The Conservative Seminarian

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Tag: thinking well

July 18, 2017 Resources: Thinking Well; Elitism; Costly Believism; Stretchy Pants; Common Myths

David DeBruyn has been putting together a fantastic series that is nearly concluded.
These two recent posts are especially helpful:

When we talk about “right thinking” as Christians, what do we mean?
And on a related note:
How do we respond to the idea that robust thinking is nothing more than “elitism”?

The alternative to a Gospel presentation that is guilty of propagating “easy believism” looks something like this.

When I see obviously ridiculous behavior passed off as legitimate worship practice by those who purport to be sane Christians, I usually want to throw an epic tantrum on facebook. Tim Keller having a bunch of dudes in tights performing “liturgical dance” at his church gets me in such a mood. But occasionally wiser, cooler heads respond in wisdom and grace, and I take a deep breath and walk away. (But don’t get me wrong…..there’s still a place and time for a Doug Wilson or Carl Trueman flavored response to such frivolity).

We’ve been talking about apologetics and evangelism quite a bit lately at my church. Here are some common myths about early Christianity.

 

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August 17, 2015 Resources: Flabby Minds; “Unlikely” Conversion; Love Your Wife; Petition

From Pastor Michael Riley, “If you’re looking for an interesting book to listen to, consider the free book of the month from Christian Audio: Secret Thoughts of an Unlikely Convert. The author was formerly a feminist lesbian English professor at Syracuse, and she came to Christ.” https://christianaudio.com/free/

Love this title: Fit Bodies, Fat Minds

I need this.

Please sign this petition and spread it far and wide.

 

The Perils of Thinking Well

In general, we humans loathe discipline. Especially, it seems to me, modern humans. Especially, it seems to me, when that discipline is imposed upon me from some self other than myself.

We may well be the most un-rigorous, flabby generation yet to walk the planet.

All disciplines suffer as a result, but one that is exceedingly obvious is the degradation of the art of disciplined thinking. Take Monday’s Supreme Court ruling on the Hobby Lobby case, for example. If you’d like to see an unending parade of fools proudly flaunting their inability to think well, get a Twitter account and wait for a polarizing event like this to happen. The sheer volume of uninformed “bilge” (thanks to Carl Trueman for that fantastic term) and outright falsehood being spewed is overwhelming. I don’t yet consider myself to be a well-disciplined thinker, and it even makes me want to claw my eyes out (not literally, of course).

A favorite flab tactic is to play the emotion card. If I am too lazy to think well, but want to convince (or more likely, silence) my opponent, I’ll simply scream the loudest or cry the hardest. This particular type of flab is hanging off of just about every one of us to varying degrees and was clogging internet cables around the globe Monday.

One of the great ironies of the Monday assault on reason was the fact that the same mob who bungled their way through a so-called “defense of women” (as they disingenuously label their cause), is largely composed of the type of people who voraciously consume the on-screen rapes and murders of women in TV shows and movies, and the frequent, overt, shameless degradation of women through song (especially in the form called rap). UPDATE, JULY 5: The links in this paragraph are not graphic. They are links to tastefully written articles on these topics by Christian authors who strongly encourage the church to eliminate the consumption of sinful images, a needed admonition.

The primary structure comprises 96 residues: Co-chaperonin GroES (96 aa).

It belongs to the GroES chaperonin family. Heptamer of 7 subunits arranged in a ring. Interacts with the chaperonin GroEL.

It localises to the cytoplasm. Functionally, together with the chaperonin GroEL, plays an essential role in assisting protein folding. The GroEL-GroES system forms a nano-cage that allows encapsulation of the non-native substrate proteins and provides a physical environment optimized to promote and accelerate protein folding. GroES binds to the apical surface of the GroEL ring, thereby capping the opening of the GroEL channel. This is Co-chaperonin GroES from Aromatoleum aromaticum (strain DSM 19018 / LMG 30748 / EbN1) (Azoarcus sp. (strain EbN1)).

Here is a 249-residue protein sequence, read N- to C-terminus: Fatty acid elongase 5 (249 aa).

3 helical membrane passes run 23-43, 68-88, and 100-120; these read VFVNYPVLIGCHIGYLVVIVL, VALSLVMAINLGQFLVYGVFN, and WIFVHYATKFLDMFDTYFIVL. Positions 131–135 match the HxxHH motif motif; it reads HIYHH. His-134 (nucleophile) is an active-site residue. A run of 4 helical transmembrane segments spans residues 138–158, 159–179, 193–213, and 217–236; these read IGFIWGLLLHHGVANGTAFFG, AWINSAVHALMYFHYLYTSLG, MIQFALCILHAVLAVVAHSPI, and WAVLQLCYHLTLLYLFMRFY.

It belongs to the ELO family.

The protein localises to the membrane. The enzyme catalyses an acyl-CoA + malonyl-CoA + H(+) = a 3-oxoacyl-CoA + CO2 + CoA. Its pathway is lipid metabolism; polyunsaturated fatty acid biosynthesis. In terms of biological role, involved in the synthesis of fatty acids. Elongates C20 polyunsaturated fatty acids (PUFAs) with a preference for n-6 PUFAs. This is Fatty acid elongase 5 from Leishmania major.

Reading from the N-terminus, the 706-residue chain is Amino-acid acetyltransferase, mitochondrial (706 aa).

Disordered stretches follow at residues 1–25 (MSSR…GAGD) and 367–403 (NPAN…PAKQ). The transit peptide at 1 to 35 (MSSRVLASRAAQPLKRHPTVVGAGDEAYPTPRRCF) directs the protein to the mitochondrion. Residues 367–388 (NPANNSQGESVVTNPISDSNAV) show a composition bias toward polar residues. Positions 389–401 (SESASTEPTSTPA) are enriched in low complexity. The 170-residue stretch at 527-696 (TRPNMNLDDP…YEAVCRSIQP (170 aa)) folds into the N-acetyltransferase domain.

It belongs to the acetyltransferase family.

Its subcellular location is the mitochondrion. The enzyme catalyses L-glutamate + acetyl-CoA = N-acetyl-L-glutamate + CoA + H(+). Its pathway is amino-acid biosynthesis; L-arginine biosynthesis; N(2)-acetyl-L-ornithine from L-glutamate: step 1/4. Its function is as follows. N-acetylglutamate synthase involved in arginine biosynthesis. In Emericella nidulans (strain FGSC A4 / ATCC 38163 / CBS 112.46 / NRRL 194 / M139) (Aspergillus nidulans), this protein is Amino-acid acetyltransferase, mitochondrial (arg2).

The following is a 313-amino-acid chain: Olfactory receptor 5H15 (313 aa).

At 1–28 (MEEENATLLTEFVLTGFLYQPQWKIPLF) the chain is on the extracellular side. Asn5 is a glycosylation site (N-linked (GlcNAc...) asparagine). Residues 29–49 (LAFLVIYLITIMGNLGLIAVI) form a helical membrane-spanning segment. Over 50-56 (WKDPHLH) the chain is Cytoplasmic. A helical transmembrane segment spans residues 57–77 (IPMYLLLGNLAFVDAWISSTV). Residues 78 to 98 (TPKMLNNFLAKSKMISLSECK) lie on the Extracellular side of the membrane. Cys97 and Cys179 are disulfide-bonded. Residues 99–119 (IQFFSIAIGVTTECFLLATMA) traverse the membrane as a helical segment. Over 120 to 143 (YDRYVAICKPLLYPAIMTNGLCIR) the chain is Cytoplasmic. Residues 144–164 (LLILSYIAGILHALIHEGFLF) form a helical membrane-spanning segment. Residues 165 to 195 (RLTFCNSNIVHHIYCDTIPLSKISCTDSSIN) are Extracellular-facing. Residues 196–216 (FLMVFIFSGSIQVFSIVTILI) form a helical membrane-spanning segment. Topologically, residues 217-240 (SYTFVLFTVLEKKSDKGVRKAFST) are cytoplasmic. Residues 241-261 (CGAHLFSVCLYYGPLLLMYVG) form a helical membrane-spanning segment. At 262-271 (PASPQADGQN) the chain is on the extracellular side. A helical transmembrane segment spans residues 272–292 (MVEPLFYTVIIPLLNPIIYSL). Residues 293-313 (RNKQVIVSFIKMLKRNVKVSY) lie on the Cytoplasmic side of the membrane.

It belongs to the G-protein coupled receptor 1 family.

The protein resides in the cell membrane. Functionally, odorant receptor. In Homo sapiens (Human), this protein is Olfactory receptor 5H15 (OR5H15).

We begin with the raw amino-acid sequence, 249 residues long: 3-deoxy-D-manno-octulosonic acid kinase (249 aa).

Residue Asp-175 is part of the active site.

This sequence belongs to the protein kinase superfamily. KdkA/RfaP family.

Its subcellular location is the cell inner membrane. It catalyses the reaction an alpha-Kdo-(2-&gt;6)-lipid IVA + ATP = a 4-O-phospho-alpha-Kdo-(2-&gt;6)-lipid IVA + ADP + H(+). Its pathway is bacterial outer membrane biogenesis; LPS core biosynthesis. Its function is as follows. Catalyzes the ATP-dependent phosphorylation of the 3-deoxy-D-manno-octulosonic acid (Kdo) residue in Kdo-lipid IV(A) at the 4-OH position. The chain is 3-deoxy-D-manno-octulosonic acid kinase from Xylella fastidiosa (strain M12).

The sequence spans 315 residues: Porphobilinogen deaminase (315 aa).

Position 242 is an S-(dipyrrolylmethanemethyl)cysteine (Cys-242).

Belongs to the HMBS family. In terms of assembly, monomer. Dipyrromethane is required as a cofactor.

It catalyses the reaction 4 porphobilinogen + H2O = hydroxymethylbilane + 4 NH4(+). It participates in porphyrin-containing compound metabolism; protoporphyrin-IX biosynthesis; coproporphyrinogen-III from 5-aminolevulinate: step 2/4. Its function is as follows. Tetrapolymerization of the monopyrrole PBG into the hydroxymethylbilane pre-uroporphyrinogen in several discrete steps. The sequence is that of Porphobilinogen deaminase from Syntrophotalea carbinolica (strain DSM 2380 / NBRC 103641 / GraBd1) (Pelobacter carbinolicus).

Of course, if you dare to interject a disciplined thought into the nonversation, watch out. You will instantly have an angry dozen or so of the bworst thinkers you’ve ever encountered rushing at you with handfuls of lard with which they intend to forcefully expand your own intellectual waistline, or if that won’t work, choke you with. It’s a rather grotesque experience, especially if you share my germaphobia.

In A.W. Tozer’s The Knowledge of the Holy (which is recommended reading for every Christian), he quotes from a Thomas Traherne book written in 1948: “As nothing is more easy than to think, so nothing is more difficult than to think well.”

Sixty-six years later it’s pretty obvious that he was right, and that we are lazy.

Proverbs 23:7 says of man that “as he thinketh in his heart, so is he.” (KJV) Do you think lazily? If so, you are lazy. Do you think foolishly? Then you are a fool. Do you think in a godly manner? This shows you to be godly. Interestingly, it seems these early verses of Proverbs 23 are set in the presence of a flabby ruler, providing an extra layer of pertinence to this discussion.

If you choose to exercise intellectually and cut the fat, you will begin to rise above the bulging mob. Go yet further and give voice to well-reasoned thinking, and sneering heads will swiftly begin to pop up all around the herd as greasy hands scramble for fistfuls of lard. You will pay a price for thinking lean, muscular thoughts.

However, to learn the discipline of thinking well, and to use this tool to ably espouse and defend biblical truth is an activity of eternal consequence and eternal reward. The Bible nowhere glorifies ignorance, but rather encourages the renewed mind, sound judgment, and wisdom. If our pursuit and execution of well-reasoned Scriptural thinking brings glory to our God (and it does), what higher motivation could we have to pursue it with all of the might and vigor with which He has endowed us and to utilize it for the sake of His name?

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